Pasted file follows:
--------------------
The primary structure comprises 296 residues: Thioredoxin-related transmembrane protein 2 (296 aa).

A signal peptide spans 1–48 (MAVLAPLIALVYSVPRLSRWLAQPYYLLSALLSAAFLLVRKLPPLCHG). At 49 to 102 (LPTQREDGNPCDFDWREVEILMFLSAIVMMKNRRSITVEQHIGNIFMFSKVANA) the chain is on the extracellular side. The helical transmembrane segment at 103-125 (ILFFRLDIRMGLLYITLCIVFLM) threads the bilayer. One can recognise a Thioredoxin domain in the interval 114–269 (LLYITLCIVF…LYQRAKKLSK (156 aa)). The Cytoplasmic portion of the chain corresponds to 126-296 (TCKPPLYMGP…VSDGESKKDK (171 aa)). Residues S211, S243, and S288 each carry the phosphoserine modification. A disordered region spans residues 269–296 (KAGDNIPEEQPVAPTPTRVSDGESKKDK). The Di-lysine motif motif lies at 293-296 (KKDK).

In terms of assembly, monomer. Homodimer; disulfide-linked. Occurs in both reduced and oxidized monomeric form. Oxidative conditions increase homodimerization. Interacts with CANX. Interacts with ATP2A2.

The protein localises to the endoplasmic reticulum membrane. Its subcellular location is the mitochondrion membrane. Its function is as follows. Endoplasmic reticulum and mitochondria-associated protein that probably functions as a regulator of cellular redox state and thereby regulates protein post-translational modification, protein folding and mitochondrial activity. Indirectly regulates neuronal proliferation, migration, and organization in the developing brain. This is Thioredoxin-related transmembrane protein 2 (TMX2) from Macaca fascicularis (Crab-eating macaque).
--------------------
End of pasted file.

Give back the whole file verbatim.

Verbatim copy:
The primary structure comprises 296 residues: Thioredoxin-related transmembrane protein 2 (296 aa).

A signal peptide spans 1–48 (MAVLAPLIALVYSVPRLSRWLAQPYYLLSALLSAAFLLVRKLPPLCHG). At 49 to 102 (LPTQREDGNPCDFDWREVEILMFLSAIVMMKNRRSITVEQHIGNIFMFSKVANA) the chain is on the extracellular side. The helical transmembrane segment at 103-125 (ILFFRLDIRMGLLYITLCIVFLM) threads the bilayer. One can recognise a Thioredoxin domain in the interval 114–269 (LLYITLCIVF…LYQRAKKLSK (156 aa)). The Cytoplasmic portion of the chain corresponds to 126-296 (TCKPPLYMGP…VSDGESKKDK (171 aa)). Residues S211, S243, and S288 each carry the phosphoserine modification. A disordered region spans residues 269–296 (KAGDNIPEEQPVAPTPTRVSDGESKKDK). The Di-lysine motif motif lies at 293-296 (KKDK).

In terms of assembly, monomer. Homodimer; disulfide-linked. Occurs in both reduced and oxidized monomeric form. Oxidative conditions increase homodimerization. Interacts with CANX. Interacts with ATP2A2.

The protein localises to the endoplasmic reticulum membrane. Its subcellular location is the mitochondrion membrane. Its function is as follows. Endoplasmic reticulum and mitochondria-associated protein that probably functions as a regulator of cellular redox state and thereby regulates protein post-translational modification, protein folding and mitochondrial activity. Indirectly regulates neuronal proliferation, migration, and organization in the developing brain. This is Thioredoxin-related transmembrane protein 2 (TMX2) from Macaca fascicularis (Crab-eating macaque).